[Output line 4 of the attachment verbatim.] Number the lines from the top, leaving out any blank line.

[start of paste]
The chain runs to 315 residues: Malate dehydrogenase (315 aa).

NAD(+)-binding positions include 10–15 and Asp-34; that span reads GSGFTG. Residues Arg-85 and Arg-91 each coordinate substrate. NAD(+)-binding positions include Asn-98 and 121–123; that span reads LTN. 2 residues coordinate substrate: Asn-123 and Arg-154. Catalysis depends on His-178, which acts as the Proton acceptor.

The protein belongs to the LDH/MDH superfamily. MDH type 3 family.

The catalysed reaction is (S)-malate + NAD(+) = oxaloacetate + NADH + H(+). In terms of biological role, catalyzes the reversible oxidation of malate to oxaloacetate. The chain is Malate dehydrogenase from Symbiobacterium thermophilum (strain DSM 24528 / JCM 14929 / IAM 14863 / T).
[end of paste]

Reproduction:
The catalysed reaction is (S)-malate + NAD(+) = oxaloacetate + NADH + H(+). In terms of biological role, catalyzes the reversible oxidation of malate to oxaloacetate. The chain is Malate dehydrogenase from Symbiobacterium thermophilum (strain DSM 24528 / JCM 14929 / IAM 14863 / T).